Boeing (NYSE:BA) announced last Wednesday that it had finished modifying all 50 of the 787s that were grounded last January due to the fire risk of its lithium-ion batteries, effectively putting a bookend on the difficulties that have consumed much of the company’s attention for the past several months. Now, the jet manufacturer is focusing its energy on increasing production and accelerating a series of new planes scheduled to be designed, built, and delivered before the end of the decade.
Chief among these new planes is the 737 Max, Boeing latest version of its popular single-aisle jetliner. Vice President and General Manager of the 737 program Keith Leverkuhn told The Wall Street Journal Thursday that the plane will hit a key production milestone in July when the company finishes designing the jet’s major features.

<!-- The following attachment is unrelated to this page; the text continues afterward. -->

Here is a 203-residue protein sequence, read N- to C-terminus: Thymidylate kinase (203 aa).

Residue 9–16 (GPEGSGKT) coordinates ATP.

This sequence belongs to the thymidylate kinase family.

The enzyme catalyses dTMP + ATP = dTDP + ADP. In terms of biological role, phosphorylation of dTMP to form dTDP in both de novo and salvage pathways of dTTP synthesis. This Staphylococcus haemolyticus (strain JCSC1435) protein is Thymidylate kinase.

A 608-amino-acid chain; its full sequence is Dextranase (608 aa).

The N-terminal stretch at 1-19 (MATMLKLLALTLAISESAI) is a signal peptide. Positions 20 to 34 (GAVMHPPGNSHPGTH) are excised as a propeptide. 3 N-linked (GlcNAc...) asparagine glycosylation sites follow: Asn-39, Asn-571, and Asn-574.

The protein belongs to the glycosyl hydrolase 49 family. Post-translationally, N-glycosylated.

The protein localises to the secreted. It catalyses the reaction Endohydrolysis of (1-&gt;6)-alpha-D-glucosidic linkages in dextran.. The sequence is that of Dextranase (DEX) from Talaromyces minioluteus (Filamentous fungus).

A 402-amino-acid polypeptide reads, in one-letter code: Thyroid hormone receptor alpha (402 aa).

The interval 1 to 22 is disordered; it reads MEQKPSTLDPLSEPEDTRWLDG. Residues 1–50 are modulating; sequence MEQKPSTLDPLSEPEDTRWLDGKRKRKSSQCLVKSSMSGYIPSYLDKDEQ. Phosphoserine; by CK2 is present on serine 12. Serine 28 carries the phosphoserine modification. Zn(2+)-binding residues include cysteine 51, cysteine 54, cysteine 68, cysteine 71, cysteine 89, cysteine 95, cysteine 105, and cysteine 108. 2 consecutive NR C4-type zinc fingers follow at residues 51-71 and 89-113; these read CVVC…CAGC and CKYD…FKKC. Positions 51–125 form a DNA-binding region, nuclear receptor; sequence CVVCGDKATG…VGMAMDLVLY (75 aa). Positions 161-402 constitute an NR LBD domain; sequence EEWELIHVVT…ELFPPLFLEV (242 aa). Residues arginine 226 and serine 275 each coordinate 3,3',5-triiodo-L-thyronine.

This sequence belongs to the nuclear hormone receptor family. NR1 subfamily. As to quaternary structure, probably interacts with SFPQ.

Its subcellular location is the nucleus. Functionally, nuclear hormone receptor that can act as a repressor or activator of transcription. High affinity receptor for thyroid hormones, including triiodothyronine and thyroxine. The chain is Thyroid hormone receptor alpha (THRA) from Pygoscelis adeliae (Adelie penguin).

The jet manufacturer has said that the 737 Max will improve fuel efficiency by 13 percent compared to jets currently in the air, an enhancement made possible by new CFM International engines — joint venture between Safran and General Electric (NYSE:GE). The company first promised to improve its planes’ efficiency when it launched the initial iteration of the jet with an order from Southwest Airlines in December 2011. Since then, the plane maker has slowing been unveiling small tweaks to the aircraft in order to deliver on that promise.